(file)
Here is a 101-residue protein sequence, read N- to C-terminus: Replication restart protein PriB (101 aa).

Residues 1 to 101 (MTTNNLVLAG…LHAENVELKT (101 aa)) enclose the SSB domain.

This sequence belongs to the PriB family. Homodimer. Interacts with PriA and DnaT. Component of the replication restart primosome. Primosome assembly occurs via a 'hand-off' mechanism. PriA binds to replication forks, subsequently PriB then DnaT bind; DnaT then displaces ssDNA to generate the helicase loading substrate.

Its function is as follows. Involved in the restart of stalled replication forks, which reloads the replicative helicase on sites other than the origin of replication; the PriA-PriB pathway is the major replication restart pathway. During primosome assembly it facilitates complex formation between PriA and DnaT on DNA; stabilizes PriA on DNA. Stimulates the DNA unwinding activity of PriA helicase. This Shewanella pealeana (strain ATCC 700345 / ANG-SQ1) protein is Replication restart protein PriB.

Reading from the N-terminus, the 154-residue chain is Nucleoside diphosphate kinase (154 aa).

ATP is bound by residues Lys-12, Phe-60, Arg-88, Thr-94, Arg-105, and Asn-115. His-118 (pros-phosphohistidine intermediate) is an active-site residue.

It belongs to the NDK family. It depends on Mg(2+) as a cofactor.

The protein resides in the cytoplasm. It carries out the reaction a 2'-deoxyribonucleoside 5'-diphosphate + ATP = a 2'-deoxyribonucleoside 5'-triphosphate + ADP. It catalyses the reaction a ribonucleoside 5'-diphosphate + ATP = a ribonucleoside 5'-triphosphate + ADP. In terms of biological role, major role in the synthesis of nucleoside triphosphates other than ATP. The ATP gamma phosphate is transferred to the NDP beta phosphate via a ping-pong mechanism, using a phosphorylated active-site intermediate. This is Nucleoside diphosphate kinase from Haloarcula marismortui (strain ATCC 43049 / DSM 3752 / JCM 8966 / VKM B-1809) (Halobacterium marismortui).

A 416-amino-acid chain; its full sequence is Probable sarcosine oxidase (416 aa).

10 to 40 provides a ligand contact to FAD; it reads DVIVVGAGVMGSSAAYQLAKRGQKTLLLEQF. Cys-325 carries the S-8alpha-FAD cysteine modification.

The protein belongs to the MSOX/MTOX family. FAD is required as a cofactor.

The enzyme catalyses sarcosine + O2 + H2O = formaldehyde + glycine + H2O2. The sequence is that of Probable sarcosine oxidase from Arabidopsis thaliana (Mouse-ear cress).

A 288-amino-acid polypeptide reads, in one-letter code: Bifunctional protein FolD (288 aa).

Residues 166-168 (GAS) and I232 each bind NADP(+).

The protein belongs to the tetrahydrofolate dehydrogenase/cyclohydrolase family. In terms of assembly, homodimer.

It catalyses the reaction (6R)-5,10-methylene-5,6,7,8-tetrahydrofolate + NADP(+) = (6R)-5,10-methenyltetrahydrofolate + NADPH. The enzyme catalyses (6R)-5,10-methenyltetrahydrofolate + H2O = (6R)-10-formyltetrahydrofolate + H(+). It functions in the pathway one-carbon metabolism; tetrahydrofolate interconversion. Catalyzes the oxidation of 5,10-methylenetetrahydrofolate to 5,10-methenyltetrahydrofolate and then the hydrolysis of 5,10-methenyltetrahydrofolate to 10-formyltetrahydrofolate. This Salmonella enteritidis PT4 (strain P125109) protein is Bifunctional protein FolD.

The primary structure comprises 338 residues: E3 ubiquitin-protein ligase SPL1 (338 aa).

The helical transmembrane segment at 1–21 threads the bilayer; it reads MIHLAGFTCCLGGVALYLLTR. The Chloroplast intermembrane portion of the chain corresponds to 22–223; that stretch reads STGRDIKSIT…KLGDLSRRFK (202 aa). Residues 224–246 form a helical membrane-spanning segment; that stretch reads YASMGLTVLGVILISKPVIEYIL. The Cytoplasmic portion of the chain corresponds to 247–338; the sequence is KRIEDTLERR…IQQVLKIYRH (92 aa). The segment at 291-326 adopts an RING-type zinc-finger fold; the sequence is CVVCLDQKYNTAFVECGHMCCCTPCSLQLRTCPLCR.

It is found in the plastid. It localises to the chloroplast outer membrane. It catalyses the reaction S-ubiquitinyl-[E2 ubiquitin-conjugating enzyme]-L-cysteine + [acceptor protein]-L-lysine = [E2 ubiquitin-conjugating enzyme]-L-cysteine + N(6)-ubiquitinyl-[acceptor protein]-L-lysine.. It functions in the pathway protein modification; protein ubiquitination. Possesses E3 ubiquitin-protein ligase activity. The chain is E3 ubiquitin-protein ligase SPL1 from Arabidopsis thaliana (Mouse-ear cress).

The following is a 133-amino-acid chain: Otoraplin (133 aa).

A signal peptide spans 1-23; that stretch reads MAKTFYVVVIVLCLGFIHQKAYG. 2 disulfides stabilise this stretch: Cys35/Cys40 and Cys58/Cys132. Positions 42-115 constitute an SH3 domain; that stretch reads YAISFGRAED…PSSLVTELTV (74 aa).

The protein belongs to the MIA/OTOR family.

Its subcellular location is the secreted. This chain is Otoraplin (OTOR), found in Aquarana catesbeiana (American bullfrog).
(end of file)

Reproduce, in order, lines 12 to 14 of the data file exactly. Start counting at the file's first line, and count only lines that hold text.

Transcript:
The enzyme catalyses sarcosine + O2 + H2O = formaldehyde + glycine + H2O2. The sequence is that of Probable sarcosine oxidase from Arabidopsis thaliana (Mouse-ear cress).

A 288-amino-acid polypeptide reads, in one-letter code: Bifunctional protein FolD (288 aa).

Residues 166-168 (GAS) and I232 each bind NADP(+).